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Food, fitness are the focus of Metro Health cardiac rehab program

GRAND RAPIDS, MI — When Rick Parent was going in for a knee surgery last year, he had no idea that instead, he would find out he had a blocked artery, extra heartbeats and a weakening heart.

“I’ve never had a medical problem other than something you take a couple pills for,” Parent said. “Lots of injuries, but never a medical issue.”

It turns out that Parent’s poor dietary and exercise habits are what led to his heart condition, and instead of doing a bypass surgery, his doctor recommended the cardiovascular rehab program at Metro Health.

The program, which began in 2016, is like others of its kind at hospitals around the country, but it differs in the way that it focuses heavily on healthy eating and diet.

“It’s an exercise and education program aimed to get patients healthy after they’ve been diagnosed with a heart condition,” said Program Director Melissa Cook.

This could be due to a heart attack, a stent in the heart, heart bypass surgery, valve repair or replacement, heart failure, heart transplant or coronary artery disease with stable chest pain.

“Our main goal here is to get them back on their feet, healthy and have a better quality of life,” Cook said.

The patients in the program come to the center, located next to the hospital in the Metro Health Village in Wyoming, three times a week for 90 minute sessions. When patients walk in the door, they hook up to a heart monitor before they begin a 60 minute exercise routine.

Patients in the Metro Health Cardiac Rehab Program spend time working out on various machines and walking the circular track in the facility.

The program sees anywhere from 60 to 80 patients a day – ranging in age from 21 to 96 – with each patient in a program that lasts roughly three months.

“This gives patients a peace of mind knowing that we’re looking at their heart rate and rhythm every time they’re walking through our doors,” Cook said. “We check their vitals, their blood pressure, their weight, every time they come in here.”

Cook said Metro is one of a few hospitals in Michigan to offer the Pritikin program, which is the educational component patients receive after exercise.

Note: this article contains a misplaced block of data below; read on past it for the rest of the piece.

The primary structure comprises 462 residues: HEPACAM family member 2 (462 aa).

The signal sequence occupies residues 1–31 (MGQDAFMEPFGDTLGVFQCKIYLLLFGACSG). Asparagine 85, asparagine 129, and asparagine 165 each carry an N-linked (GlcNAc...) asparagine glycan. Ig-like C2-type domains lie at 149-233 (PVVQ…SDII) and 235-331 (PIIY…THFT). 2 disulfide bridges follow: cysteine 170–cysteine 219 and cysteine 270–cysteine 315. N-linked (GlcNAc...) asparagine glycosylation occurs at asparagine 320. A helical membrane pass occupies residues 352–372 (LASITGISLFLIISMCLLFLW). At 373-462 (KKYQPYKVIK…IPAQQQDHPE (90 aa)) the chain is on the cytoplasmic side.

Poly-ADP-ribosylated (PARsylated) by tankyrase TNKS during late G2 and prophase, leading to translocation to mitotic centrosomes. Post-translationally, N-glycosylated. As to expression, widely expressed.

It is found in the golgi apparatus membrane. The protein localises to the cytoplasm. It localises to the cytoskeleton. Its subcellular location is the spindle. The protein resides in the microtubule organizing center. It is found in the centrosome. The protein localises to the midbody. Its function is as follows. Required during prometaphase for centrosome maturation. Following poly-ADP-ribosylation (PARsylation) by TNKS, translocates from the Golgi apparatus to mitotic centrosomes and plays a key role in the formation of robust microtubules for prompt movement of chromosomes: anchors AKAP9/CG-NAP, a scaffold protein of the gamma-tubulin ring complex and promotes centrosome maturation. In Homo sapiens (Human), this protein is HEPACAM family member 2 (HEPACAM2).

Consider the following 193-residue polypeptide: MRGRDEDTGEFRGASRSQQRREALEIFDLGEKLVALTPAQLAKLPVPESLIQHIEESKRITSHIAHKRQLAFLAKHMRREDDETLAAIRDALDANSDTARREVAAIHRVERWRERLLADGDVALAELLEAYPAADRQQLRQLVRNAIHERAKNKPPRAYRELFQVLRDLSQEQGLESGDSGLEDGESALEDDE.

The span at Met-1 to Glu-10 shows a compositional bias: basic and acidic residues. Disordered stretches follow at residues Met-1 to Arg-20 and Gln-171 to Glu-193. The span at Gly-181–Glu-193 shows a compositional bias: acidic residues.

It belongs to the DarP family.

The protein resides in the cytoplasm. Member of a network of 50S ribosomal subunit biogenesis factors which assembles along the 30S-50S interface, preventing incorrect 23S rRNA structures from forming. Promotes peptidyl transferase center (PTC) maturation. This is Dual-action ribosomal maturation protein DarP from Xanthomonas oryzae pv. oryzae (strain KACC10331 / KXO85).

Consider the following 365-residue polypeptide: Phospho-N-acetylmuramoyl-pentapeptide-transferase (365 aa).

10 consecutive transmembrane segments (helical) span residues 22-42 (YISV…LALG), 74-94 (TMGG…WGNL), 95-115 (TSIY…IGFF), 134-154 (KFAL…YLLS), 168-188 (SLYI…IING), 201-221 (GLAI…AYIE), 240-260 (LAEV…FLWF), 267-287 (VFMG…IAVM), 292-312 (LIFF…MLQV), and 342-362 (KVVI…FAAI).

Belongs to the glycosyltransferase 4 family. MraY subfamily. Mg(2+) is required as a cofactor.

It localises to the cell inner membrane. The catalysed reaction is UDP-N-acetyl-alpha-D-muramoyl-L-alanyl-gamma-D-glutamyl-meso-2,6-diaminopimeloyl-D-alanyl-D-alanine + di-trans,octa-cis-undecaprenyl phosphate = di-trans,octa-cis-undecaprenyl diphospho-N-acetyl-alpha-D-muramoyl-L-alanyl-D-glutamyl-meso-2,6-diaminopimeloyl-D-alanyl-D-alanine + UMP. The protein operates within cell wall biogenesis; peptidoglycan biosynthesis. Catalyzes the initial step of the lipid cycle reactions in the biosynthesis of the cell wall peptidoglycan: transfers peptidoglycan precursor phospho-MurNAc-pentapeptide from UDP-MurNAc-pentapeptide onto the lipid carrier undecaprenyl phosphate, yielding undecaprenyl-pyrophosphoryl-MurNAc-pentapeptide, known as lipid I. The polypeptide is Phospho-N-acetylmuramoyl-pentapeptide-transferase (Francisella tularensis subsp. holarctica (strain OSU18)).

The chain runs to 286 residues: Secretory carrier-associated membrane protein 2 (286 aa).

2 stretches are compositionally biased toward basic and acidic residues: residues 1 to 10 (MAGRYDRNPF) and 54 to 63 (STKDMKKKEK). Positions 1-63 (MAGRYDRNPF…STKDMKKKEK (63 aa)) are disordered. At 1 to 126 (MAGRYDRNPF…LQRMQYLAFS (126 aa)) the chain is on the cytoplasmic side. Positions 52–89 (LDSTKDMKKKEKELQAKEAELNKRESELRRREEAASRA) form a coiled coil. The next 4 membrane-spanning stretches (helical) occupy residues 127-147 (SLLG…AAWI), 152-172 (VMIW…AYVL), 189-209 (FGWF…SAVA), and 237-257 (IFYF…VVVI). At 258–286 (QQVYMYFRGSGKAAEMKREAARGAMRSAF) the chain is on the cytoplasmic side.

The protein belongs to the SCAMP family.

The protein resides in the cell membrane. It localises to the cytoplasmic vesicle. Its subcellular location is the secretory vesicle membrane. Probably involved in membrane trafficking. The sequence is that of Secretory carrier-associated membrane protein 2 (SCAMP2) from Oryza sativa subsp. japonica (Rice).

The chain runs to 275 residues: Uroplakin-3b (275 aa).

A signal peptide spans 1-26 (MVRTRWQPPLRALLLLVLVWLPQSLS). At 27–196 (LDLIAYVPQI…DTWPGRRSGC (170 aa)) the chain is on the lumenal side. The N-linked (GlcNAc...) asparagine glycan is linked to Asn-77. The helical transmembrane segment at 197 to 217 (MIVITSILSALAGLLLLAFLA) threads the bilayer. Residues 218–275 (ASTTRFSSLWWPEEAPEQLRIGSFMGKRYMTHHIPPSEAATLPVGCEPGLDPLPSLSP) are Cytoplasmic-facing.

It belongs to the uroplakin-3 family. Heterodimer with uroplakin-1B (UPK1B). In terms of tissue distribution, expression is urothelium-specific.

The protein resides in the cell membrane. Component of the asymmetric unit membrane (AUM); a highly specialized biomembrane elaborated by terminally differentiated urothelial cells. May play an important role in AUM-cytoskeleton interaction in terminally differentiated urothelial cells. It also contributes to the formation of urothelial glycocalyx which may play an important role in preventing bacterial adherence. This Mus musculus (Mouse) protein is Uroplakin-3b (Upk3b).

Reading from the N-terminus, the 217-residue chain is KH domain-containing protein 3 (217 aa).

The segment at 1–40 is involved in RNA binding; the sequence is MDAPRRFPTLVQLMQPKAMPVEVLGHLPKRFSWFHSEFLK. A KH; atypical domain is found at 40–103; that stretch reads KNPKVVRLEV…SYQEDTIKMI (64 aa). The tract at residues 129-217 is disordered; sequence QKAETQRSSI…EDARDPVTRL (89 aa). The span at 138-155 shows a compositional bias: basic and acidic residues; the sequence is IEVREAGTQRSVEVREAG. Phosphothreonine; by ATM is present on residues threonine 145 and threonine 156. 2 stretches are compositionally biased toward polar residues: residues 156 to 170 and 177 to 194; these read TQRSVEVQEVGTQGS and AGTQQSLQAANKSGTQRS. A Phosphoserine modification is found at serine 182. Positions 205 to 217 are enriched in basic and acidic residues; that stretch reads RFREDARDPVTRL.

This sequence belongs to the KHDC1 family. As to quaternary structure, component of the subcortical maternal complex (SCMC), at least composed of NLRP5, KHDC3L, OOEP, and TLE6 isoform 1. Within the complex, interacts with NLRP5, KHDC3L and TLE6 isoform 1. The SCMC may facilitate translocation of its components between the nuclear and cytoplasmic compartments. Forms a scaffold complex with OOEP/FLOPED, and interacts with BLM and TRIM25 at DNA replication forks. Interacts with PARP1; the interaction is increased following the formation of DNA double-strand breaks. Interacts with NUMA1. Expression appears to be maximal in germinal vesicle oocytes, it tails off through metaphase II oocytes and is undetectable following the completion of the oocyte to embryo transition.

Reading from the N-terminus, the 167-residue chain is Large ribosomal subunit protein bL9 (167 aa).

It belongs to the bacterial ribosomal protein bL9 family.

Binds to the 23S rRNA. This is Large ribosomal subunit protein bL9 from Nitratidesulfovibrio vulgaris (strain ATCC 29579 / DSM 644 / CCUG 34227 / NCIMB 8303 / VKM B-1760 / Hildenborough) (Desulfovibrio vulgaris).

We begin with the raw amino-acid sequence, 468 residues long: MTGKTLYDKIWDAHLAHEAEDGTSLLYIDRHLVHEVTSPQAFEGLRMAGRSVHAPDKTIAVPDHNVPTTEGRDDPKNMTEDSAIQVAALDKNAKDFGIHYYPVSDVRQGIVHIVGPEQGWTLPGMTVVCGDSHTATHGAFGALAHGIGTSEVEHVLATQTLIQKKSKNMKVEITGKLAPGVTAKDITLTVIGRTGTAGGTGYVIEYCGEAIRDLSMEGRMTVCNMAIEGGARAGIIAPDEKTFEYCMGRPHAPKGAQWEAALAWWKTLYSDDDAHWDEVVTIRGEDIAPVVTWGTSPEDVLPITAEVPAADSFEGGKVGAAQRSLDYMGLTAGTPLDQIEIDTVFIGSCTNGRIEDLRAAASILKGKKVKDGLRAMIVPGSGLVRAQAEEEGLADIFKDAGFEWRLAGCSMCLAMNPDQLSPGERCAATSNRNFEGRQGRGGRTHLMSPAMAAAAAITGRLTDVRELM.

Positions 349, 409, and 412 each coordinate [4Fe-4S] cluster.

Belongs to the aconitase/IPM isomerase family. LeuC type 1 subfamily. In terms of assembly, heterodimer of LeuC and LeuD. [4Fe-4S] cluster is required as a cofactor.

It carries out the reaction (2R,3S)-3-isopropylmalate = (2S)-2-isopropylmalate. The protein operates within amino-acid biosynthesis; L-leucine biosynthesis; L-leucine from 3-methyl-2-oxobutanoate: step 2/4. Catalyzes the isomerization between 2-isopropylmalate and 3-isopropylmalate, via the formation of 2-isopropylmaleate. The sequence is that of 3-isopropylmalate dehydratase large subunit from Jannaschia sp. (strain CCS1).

“We can go and exercise but if we don’t control what we’re putting in our bodies, nothing’s going to help,” Cook said. “Our goal here, while they’re in our program, is to give them the tools they need in order to live a healthy lifestyle outside the hospital.”

Patients watch videos and participate in workshops with a dietician about healthy meals and snacks, and with a nurse who talks about mental health and mindfulness. There are also cooking classes once a week where patients learn how to cook foods with lower sodium. Spouses are welcome to attend the classes and exercises as well.

Cook said most Medicare and Insurance programs cover about 80 percent of the cost of the program, and if patients do have a co-pay, it’s about $20 a visit.

When patients first enter the program, they sit down with the cardiology staff and go over medical history, medications and risk factors to get a full assessment of the patient. They are then put through a “stress test,” which pushes patients to their max while hooked up to a heart monitor.

“We can assess patients’ functional capacity and see where their baseline is at,” Cook said. The test is also done on the patient’s last day of the program to compare and track progress.

Rick Parent, 63, is a recent graduate of the Metro Health Cardiac Rehab Program.

Rick Parent, 63, is a recent graduate of the Metro Health Cardiac Rehab Program.

Parent, 63, started the rehab program in May. He said he’s enjoyed the coaching and support from the program’s staff, which is made up of six exercise physiologists, a nurse, dietician and 10 cardiologists.

“They’re paying attention to everyone very closely and encouraging a lot of us,” he said.

After seeing how he could do the exercises and learning healthy food alternatives, Parent is now on a health kick and is excited to continue applying all that he’s learned to his life.

“I’ve changed so much of my focus,” said Parent, who is now cleared to have his knee surgery. “I’ve gone from it being drudgery, to now it’s kind of a creative challenge.”

Parent encourages others to pay attention to their health before it gets to a life-threatening point.

“The message I want to send is don’t let people get to my stage,” Parent said. “It does no good to learn all of this stuff when you have a problem, learn it before you have the problem.”

Parent graduated the program at the end of August.

The rehab program runs 7 a.m. to 6 p.m. Monday through Friday in the Professional Building, 2122 Health Drive, in the Wyoming Metro Village complex.

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